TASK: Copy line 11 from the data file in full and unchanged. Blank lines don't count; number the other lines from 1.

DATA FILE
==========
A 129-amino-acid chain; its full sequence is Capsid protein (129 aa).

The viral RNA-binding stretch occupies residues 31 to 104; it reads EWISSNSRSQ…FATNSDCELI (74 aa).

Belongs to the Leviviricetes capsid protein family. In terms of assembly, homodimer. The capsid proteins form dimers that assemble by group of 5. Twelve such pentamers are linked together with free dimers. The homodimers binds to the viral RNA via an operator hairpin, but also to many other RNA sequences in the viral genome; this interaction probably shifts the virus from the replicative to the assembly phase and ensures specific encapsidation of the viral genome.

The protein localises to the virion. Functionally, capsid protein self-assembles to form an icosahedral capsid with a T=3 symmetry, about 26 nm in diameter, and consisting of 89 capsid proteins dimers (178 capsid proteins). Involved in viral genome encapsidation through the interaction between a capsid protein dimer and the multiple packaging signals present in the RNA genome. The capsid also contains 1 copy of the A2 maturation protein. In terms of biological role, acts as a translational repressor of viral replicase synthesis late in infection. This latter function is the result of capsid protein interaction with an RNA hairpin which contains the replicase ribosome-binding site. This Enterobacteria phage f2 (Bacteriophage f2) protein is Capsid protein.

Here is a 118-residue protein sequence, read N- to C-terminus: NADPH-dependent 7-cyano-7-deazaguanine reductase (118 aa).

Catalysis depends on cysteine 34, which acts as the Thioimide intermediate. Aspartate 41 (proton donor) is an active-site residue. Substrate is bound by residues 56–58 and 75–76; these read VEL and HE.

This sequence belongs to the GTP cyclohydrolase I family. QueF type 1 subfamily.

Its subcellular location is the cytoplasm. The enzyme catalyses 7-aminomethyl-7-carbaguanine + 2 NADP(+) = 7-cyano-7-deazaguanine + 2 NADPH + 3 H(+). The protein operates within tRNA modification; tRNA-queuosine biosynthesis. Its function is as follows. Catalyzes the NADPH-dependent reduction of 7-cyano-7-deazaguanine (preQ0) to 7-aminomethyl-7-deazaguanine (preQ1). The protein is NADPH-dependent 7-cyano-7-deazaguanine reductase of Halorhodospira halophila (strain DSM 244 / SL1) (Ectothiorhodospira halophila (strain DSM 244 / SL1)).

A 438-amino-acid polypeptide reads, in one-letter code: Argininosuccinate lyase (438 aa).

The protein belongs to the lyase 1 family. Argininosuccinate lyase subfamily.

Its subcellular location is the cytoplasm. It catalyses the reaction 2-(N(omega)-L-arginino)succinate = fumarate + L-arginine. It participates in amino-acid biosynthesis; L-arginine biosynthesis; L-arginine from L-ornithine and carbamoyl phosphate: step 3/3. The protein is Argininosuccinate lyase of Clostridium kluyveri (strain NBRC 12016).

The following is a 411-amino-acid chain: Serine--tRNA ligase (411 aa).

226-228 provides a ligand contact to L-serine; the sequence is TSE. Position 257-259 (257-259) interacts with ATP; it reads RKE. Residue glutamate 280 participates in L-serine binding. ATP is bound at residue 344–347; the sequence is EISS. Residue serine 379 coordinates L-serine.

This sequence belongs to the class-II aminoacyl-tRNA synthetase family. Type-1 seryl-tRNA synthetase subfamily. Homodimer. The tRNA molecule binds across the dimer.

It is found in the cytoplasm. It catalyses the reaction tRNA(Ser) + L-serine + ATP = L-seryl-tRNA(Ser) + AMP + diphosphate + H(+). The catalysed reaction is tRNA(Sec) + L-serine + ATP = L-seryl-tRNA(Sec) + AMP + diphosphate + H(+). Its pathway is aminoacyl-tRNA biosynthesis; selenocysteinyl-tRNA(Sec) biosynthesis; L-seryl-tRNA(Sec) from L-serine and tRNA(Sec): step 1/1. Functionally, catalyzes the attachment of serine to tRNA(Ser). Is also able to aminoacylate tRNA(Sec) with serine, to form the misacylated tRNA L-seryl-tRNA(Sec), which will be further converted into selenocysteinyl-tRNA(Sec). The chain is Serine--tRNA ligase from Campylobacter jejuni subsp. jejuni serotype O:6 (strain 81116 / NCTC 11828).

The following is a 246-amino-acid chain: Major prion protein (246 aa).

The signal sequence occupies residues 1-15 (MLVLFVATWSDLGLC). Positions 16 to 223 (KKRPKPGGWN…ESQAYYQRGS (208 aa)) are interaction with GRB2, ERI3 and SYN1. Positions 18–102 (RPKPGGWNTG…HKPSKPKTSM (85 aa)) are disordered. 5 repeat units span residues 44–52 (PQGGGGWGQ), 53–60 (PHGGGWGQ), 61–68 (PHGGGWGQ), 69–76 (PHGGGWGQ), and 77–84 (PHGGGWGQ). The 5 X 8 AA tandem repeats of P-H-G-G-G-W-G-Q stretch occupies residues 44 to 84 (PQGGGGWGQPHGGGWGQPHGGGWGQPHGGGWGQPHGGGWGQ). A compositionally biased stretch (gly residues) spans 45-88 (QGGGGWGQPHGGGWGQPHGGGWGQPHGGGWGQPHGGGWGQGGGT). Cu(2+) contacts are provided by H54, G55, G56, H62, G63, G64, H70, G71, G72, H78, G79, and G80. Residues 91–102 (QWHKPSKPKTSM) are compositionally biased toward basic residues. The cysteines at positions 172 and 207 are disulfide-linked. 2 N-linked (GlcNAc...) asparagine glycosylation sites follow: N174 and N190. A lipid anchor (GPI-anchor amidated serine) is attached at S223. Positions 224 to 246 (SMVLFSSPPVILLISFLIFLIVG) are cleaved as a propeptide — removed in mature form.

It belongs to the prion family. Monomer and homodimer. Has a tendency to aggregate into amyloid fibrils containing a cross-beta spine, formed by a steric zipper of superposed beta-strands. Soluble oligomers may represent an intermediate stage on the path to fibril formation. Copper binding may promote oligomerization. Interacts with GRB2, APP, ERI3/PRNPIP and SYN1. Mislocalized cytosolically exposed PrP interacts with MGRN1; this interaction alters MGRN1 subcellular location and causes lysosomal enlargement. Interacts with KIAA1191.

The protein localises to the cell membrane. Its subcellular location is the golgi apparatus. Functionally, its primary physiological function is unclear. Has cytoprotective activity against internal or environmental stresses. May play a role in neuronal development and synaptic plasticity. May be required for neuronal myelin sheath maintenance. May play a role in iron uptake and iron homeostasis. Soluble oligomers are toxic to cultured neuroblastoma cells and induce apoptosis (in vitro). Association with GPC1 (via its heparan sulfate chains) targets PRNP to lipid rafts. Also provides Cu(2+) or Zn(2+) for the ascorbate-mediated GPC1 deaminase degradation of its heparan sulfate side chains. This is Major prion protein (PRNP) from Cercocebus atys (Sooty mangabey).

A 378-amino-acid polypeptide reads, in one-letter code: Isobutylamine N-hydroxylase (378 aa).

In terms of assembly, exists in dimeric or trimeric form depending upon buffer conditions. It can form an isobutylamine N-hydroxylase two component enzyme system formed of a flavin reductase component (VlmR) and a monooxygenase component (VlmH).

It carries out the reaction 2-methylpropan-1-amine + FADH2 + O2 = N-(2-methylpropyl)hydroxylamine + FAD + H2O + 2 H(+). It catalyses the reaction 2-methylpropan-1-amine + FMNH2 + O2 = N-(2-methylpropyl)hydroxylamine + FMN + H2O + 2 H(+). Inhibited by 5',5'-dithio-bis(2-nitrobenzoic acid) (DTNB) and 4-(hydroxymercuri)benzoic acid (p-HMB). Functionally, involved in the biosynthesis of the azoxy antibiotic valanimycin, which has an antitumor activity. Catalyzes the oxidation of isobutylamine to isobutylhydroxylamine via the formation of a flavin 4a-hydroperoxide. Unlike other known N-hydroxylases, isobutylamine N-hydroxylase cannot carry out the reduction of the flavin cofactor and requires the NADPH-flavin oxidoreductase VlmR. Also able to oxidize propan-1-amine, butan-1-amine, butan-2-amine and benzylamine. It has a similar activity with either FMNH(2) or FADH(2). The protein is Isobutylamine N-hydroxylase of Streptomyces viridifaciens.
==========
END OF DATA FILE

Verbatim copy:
Its subcellular location is the cytoplasm. It catalyses the reaction 2-(N(omega)-L-arginino)succinate = fumarate + L-arginine. It participates in amino-acid biosynthesis; L-arginine biosynthesis; L-arginine from L-ornithine and carbamoyl phosphate: step 3/3. The protein is Argininosuccinate lyase of Clostridium kluyveri (strain NBRC 12016).